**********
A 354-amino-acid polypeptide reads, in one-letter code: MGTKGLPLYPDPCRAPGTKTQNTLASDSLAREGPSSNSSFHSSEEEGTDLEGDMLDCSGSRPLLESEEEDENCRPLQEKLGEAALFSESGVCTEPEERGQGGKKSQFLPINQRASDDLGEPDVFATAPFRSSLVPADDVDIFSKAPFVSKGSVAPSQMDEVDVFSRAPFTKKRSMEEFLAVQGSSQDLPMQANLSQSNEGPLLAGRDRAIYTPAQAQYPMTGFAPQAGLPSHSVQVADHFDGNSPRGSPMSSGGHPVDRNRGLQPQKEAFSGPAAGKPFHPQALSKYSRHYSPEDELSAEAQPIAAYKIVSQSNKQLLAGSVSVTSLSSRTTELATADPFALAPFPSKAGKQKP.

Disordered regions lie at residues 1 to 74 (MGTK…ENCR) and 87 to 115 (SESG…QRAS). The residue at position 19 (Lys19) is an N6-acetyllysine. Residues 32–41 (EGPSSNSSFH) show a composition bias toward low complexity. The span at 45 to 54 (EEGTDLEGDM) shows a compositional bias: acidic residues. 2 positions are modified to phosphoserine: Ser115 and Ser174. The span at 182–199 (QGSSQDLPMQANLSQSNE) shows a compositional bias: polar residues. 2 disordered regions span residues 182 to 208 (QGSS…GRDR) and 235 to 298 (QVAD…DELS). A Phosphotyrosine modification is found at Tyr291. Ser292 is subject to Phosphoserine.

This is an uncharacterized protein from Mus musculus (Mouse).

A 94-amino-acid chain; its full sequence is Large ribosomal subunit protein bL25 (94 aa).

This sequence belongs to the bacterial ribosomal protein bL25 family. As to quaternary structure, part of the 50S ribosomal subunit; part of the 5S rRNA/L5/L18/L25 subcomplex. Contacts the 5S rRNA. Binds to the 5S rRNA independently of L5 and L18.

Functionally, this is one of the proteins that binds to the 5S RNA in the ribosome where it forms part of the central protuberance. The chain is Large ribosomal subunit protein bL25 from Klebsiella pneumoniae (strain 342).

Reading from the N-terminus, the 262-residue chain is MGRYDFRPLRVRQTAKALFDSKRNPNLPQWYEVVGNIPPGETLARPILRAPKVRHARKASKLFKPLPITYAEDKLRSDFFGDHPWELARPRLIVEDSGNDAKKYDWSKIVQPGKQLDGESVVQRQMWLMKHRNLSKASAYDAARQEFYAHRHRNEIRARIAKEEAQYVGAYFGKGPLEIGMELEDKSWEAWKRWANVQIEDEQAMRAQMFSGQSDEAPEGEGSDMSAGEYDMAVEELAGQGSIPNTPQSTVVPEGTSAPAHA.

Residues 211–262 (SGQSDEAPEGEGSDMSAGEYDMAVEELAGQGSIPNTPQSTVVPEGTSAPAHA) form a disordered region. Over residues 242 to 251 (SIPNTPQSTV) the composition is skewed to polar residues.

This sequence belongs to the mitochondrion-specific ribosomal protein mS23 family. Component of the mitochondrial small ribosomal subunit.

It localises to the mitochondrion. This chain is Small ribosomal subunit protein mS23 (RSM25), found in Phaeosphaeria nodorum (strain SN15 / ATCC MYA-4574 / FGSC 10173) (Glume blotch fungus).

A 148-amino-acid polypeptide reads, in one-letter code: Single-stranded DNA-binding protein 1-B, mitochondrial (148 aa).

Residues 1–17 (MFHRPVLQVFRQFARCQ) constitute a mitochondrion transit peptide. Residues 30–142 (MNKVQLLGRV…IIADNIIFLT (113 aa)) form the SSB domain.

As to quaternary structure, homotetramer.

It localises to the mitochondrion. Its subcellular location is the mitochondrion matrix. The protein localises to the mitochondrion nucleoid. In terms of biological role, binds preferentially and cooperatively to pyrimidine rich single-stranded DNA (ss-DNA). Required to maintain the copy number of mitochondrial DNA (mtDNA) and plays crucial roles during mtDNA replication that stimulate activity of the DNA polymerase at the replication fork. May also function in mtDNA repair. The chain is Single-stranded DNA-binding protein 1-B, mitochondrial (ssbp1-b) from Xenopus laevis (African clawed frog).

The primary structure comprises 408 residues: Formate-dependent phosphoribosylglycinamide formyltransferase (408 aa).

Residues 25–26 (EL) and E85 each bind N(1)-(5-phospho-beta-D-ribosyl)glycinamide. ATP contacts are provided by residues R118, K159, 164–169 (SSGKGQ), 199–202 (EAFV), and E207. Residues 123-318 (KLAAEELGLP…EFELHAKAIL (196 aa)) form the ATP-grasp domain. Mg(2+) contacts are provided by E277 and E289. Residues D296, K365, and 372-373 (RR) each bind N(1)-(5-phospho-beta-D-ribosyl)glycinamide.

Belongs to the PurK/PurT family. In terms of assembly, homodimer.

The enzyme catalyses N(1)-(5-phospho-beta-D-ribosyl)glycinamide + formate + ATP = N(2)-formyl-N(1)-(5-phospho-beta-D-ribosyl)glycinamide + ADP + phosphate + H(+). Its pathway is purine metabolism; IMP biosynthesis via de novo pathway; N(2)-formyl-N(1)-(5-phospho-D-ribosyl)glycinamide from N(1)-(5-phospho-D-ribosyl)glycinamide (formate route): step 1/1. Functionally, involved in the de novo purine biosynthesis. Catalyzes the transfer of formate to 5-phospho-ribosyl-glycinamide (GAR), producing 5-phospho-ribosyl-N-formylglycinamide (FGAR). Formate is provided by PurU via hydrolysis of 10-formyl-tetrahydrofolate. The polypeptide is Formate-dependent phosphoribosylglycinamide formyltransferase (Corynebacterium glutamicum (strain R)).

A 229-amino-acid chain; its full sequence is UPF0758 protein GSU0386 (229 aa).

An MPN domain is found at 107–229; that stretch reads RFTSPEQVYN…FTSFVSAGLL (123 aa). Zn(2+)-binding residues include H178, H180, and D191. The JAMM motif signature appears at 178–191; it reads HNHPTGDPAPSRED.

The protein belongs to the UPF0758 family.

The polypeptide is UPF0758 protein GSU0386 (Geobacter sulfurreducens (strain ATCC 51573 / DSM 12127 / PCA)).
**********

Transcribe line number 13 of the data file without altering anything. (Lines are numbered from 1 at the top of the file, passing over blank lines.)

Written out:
As to quaternary structure, homotetramer.